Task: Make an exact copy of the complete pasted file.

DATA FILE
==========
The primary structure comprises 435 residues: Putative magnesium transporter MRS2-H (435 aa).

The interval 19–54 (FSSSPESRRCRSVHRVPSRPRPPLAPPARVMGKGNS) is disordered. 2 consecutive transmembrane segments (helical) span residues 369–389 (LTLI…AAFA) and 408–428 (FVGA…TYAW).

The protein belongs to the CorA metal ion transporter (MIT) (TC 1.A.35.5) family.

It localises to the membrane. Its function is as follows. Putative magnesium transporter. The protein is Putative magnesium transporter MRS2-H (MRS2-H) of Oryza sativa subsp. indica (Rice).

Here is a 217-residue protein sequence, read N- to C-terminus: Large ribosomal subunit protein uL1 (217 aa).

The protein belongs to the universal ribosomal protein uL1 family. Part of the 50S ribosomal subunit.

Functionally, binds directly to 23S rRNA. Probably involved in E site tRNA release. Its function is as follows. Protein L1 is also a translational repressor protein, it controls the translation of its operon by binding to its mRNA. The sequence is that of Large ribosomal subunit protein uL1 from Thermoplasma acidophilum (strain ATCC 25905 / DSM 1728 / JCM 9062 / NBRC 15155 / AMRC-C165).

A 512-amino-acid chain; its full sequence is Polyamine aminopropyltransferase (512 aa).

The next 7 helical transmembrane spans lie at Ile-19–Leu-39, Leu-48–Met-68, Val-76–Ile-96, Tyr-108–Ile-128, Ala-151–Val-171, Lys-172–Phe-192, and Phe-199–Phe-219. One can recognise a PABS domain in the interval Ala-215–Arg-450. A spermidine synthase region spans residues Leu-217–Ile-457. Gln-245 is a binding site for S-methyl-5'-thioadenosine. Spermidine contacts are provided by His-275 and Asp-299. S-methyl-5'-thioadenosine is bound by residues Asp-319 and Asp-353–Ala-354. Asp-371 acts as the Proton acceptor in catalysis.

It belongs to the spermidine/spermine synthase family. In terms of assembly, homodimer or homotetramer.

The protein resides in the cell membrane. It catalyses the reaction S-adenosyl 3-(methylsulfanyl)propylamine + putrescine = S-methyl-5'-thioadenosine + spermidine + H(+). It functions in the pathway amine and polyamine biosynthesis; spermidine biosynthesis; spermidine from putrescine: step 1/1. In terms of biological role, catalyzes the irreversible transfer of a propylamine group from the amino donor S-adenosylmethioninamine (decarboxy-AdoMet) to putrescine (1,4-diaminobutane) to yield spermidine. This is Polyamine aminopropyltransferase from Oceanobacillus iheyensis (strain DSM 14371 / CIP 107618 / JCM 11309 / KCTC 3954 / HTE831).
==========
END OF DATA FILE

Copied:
The primary structure comprises 435 residues: Putative magnesium transporter MRS2-H (435 aa).

The interval 19–54 (FSSSPESRRCRSVHRVPSRPRPPLAPPARVMGKGNS) is disordered. 2 consecutive transmembrane segments (helical) span residues 369–389 (LTLI…AAFA) and 408–428 (FVGA…TYAW).

The protein belongs to the CorA metal ion transporter (MIT) (TC 1.A.35.5) family.

It localises to the membrane. Its function is as follows. Putative magnesium transporter. The protein is Putative magnesium transporter MRS2-H (MRS2-H) of Oryza sativa subsp. indica (Rice).

Here is a 217-residue protein sequence, read N- to C-terminus: Large ribosomal subunit protein uL1 (217 aa).

The protein belongs to the universal ribosomal protein uL1 family. Part of the 50S ribosomal subunit.

Functionally, binds directly to 23S rRNA. Probably involved in E site tRNA release. Its function is as follows. Protein L1 is also a translational repressor protein, it controls the translation of its operon by binding to its mRNA. The sequence is that of Large ribosomal subunit protein uL1 from Thermoplasma acidophilum (strain ATCC 25905 / DSM 1728 / JCM 9062 / NBRC 15155 / AMRC-C165).

A 512-amino-acid chain; its full sequence is Polyamine aminopropyltransferase (512 aa).

The next 7 helical transmembrane spans lie at Ile-19–Leu-39, Leu-48–Met-68, Val-76–Ile-96, Tyr-108–Ile-128, Ala-151–Val-171, Lys-172–Phe-192, and Phe-199–Phe-219. One can recognise a PABS domain in the interval Ala-215–Arg-450. A spermidine synthase region spans residues Leu-217–Ile-457. Gln-245 is a binding site for S-methyl-5'-thioadenosine. Spermidine contacts are provided by His-275 and Asp-299. S-methyl-5'-thioadenosine is bound by residues Asp-319 and Asp-353–Ala-354. Asp-371 acts as the Proton acceptor in catalysis.

It belongs to the spermidine/spermine synthase family. In terms of assembly, homodimer or homotetramer.

The protein resides in the cell membrane. It catalyses the reaction S-adenosyl 3-(methylsulfanyl)propylamine + putrescine = S-methyl-5'-thioadenosine + spermidine + H(+). It functions in the pathway amine and polyamine biosynthesis; spermidine biosynthesis; spermidine from putrescine: step 1/1. In terms of biological role, catalyzes the irreversible transfer of a propylamine group from the amino donor S-adenosylmethioninamine (decarboxy-AdoMet) to putrescine (1,4-diaminobutane) to yield spermidine. This is Polyamine aminopropyltransferase from Oceanobacillus iheyensis (strain DSM 14371 / CIP 107618 / JCM 11309 / KCTC 3954 / HTE831).